(CNN) -- Most Oscar-bound celebrities spend the better part of that Sunday prepping themselves for the cameras -- and the fashion critics.
They get their hair, makeup and nails done, shimmy into the proper shapewear, adorn themselves with millions of dollars worth of jewelry, slip on a pair of stilettos, and zip up their one-of-a-kind gowns.
Yet, seconds after they step onto the red carpet, we've already decided whether or not their primping paid off.
While it takes a mere moment to wind up on the worst-dressed list, it takes a stunning comeback, or two, before redemption is bestowed. And with everything that goes into achieving a "best-dressed"-worthy look, attendees are lucky they have an entire season to perfect their red carpet style.
"Each awards show has a different personality style-wise, and people have learned to dress accordingly," said Sarah Bernard, host of "The Thread" on Yahoo!'s Shine. The Academy Awards calls for classic, formal attire, she said, but celebrities can have a little more fun with the Golden Globes, the Screen Actors Guild Awards and the Grammy Awards, which allow for edgier ensembles.
But even a classic look isn't a surefire way to keep the scrutiny at bay. See, not taking a fashion risk is a risk in itself, Bernard said, adding, "It's important to mix it up."
That's exactly what "Bridesmaids'" actress Rose Byrne did when she showed up at the SAG Awards wearing an Elie Saab jumpsuit.
"It's so great to see anybody step out of the box and do something not so traditional," said stylist to the stars Nicole Chavez, whose clients include Rachel Bilson, Scarlett Johansson and Kristen Bell. "(Celebrities) don't take as many risks on the carpet as they should. ... Because people are so quick to criticize, they're more careful about their selections."
But red carpet couture isn't about setting a trend. It's about wearing something flattering in a style you love, said the new mom, who hasn't outfitted anyone this awards season.
One red-carpet regular who has stunned this season, wearing gowns that complement her shape, is "The Help's" Octavia Spencer, said Yahoo!'s Bernard.
And with so many nominations for best actress in a supporting role -- she won the award at the Globes and the SAG Awards, among other shows -- Spencer is being watched closely.
The actress has developed a relationship with Tadashi Shoji, the Japanese designer behind the lavender gown she wore to the Globes, and the silver number she donned for the SAG Awards.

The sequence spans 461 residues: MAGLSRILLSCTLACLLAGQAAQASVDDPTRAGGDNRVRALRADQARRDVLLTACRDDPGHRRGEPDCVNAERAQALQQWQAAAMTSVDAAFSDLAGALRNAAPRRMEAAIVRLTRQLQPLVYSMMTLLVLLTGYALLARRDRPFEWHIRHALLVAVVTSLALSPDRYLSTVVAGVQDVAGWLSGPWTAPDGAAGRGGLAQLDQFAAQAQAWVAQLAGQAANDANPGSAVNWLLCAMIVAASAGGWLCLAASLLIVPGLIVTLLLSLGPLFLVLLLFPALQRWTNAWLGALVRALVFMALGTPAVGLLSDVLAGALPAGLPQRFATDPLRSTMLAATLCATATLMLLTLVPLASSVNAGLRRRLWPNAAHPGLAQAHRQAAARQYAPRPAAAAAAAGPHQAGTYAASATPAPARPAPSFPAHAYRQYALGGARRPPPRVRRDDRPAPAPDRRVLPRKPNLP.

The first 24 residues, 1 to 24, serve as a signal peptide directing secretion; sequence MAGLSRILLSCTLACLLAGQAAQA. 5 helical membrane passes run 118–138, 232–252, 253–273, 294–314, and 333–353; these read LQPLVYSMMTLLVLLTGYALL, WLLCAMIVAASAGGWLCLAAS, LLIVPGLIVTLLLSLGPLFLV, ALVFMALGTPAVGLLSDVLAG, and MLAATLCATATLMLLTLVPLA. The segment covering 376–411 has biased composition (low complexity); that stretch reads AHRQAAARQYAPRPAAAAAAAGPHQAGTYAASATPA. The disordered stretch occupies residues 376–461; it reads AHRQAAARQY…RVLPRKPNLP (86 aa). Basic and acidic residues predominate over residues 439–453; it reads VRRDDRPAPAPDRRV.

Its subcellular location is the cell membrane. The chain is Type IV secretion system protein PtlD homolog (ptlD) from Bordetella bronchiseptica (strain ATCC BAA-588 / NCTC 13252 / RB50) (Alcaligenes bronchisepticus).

"My mom always taught us to dance with the one that brung ya, and (Shoji) gave me a lot of clothes while we were on ("The Help") publicity tour," Spencer told E!
It's common for a celebrity to have a relationship with certain designers, Bernard said, referencing Charlize Theron, who wore a standout pale pink Dior gown to the Globes. (Theron is a spokesperson for Dior.)
Bernard anticipates that Spencer will continue her "classy and fashion forward" streak at the Academy Awards on Sunday, possibly with another Shoji creation.
"The red carpet is a very intense situation, and you want to be comfortable out there," Chavez said. "If you're confident and comfortable, it reads. It you're uncomfortable, no matter how beautiful your dress is, it can end up not working."
The potential for discomfort is one reason footwear expert Meghan Cleary says shoes are the most important part of any red carpet look.
"(Shoes) have the biggest effect on how you feel," said Cleary, the author of "Shoe Are You?" "They have an actual physiological effect on you -- the way you walk and carry yourself, and the way you stand."
Even for the Academy Awards, which calls for mostly floor-length gowns, "shoes are still in the game," she said.
Cleary expects most shoes on Oscar night to be delicate stiletto sandals, with jewels and metallic detail. "A lot of times the shoe becomes part of the jewelry."
And with so much focus on the dress, shoes become a way for celebrities to experiment, and maybe take a fashion risk.
Cleary says pairing a purple metallic stiletto with a red dress would create a fashion-forward and edgy formal look. "I say go for it. Kudos to you," she said. "But will you be excoriated on the red carpet for that? I don't know."
As a celebrity stylist, Chavez says she gravitates toward the rich colors during awards season, because the hues tend to show off detail better than pastels or black numbers. Plus, she said, publications are more likely to run photos of stars wearing bright-colored gowns -- like the scarlet Valentino that Michelle Williams wore to the SAG Awards.
The saturated, rich jewel tones are all over the red carpet this season, like the jade green Oscar de la Renta dress Emily Blunt wore to the SAG Awards, or the fuchsia Marchesa gown Sofia Vergara donned the same night.
On the flip side, nude-colored gowns have also been all the rage this awards season -- Jessica Biel, Kristen Wiig and Piper Perabo have all tried out the trend, somewhat unsuccessfully. (Each celebrity ended up on at least one media outlet's worst-dressed list, in addition to getting burned on E!'s "Fashion Police.")
A nude gown is "so incredibly stunning in real life, yet, just doesn't translate on TV or in photos," Chavez said.
Just because a gown looks good in person, she added, it doesn't mean it will translate for the cameras, which is why Chavez always photographs her clients in a gown before a final decision is made.
Chavez said she expects to see a mix of vibrant, nude and sherbet colors take over at the Academy Awards. But she's excited to see what some of the newcomers will pull out on the carpet.
"There are a bunch of ... cool, young, beautiful girls experimenting with fashion," she said, giving a nod to Rooney Mara, who has been playing with cutouts and black and white.
In the end, any celebrity can end up on a list of best- or worst-dressed stars. But the fashionistas who push the envelope are the ones we'll be talking about long after awards season.